But its impact was so far reaching because it also laid bare the extend to which police and council officials failed to act on what they knew, and explicitly questioned whether this neglect was related to the perpetrators largely being adult men of a Pakistani heritage
Although the Jay Report resulted in the Rotherham exploitation becoming a national scandal, it was the previous major prosecution of a grooming gang in the town that kick-started this process.
In 2010, five men - Umar Razaq, Razwan Razaq, Zafran Ramzan, Adil Hussain, Mohsin Khan - were found guilty of a string of sex offences against girls aged between 12 and 16.
This case provoked some media attention but did not gain nationwide coverage.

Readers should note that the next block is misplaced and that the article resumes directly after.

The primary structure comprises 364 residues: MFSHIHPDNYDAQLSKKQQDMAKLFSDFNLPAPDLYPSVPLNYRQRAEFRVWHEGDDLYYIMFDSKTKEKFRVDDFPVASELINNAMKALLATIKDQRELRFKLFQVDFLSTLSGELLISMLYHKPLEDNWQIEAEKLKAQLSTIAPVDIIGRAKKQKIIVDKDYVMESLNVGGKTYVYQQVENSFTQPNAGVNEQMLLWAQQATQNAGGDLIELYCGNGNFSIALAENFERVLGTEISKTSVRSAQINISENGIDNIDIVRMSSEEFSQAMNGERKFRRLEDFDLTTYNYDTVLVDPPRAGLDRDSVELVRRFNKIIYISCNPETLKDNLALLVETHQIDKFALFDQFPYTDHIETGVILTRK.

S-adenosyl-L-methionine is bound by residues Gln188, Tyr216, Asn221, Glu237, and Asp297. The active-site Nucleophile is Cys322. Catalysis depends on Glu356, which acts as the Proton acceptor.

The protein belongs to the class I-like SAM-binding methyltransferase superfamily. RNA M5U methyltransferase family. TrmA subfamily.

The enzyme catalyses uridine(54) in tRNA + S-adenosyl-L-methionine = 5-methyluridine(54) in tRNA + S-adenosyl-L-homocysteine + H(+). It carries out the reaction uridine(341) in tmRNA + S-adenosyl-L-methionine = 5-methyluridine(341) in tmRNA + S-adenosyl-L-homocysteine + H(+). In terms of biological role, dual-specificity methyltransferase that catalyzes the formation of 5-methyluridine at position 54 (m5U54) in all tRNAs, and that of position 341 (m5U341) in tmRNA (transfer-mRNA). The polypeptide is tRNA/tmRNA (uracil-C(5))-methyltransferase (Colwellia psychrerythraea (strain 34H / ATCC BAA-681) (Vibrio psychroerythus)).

But it was followed by a growing number of prosecutions of a similar nature around the UK, including in Derby, Oxford and Rochdale.
Arshid Hussain (pictured) raped his young victims and subjected them to a catalogue of indecent assaults
Hussain, who claims to be paraplegic, appeared from his bed at home via video link looking as if he was asleep
Times reporter Andrew Norfolk exposed a pattern of mainly white teenage girls being groomed by gangs of adult men of a Pakistani heritage.
When Mr Norfolk began to disclose in detail the stories of girls who had been exploited in Rotherham, it started a chain of events that led to Rotherham Council asking Professor Jay to look into what was happening.
Waves of criticism followed, aimed mainly at Rotherham Council and South Yorkshire Police.
Resignations included the leader and chief executive of the council as well as its director of children's services.